# Extended Euclidean algorithm

January 28, 2021

Extended Euclidean algorithm for given integers

and computes the integers and such that:Let's observe Bob's notes once again.

gcd(60, 18) | gcd(62, 18) | gcd(65, 18) |
---|---|---|

60 - 3 ⋅ 18 = `6` | 62 - 3 ⋅ 18 = 8 | 65 - 3 ⋅ 18 = 11 |

18 - 3 ⋅ 6 = 0 | 18 - 2 ⋅ 8 = `2` | 18 - 1 ⋅ 11 = 7 |

8 - 4 ⋅ 2 = 0 | 11 - 1 ⋅ 7 = 4 | |

7 - 1 ⋅ 4 = 3 | ||

4 - 1 ⋅ 3 = `1` | ||

3 - 3 ⋅ 1 = 0 |

In each step, you need to subtract the multiplication of the smaller number from the bigger one. Once you get 0, the

can be found in the next to the last line.Thus:

So, how do we calculate

and ?Let's look at the third example above. We need to find integers

and such that:Let's consider the next to the last line:

The integer on the right side presents the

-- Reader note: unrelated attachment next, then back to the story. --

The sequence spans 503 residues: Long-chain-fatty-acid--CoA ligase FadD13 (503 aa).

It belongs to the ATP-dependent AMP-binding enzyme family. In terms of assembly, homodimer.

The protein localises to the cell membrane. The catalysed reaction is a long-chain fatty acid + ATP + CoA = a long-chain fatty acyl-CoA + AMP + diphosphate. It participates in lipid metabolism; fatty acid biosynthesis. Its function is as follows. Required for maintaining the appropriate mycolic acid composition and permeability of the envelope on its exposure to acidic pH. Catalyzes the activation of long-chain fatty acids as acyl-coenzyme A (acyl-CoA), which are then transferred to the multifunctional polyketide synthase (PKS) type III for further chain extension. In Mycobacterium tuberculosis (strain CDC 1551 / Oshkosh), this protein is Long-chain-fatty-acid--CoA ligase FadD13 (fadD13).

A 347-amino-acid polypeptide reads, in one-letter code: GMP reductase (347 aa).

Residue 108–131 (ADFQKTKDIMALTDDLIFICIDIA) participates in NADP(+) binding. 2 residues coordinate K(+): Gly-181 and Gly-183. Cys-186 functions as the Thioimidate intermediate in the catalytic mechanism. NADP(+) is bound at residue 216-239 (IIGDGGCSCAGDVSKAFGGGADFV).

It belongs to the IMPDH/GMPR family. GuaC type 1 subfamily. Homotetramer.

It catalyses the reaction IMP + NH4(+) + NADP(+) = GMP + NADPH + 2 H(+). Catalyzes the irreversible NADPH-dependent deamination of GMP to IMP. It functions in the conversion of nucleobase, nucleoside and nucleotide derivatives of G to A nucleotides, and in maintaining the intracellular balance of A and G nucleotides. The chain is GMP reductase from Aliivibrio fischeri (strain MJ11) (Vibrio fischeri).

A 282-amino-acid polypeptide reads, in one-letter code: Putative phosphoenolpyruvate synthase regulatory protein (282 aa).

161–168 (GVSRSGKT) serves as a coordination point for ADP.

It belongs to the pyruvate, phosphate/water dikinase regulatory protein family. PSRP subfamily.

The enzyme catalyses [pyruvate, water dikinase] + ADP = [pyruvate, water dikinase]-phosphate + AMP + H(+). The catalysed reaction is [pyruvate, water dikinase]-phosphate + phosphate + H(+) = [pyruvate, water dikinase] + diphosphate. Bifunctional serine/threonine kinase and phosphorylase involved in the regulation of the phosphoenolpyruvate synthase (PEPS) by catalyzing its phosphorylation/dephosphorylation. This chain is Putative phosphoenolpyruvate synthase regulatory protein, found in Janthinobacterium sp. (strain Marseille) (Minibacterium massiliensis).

.Thus, we have the integers

and such that:But that's not exactly what we're looking for, right? We need

and , not and .Let's look at the line above the one we just observed:

You can use this line to rewrite

You get:

Now, you have obtained integers

and such that:But that's still not

and ! However, we can use one line above to rewrite this equation to contain and instead of and . Then, we rewrite the equation again to contain and .And that is the whole idea of the extended Euclidean algorithm – going up to the top line where we have

and ! And we finally obtain and such that: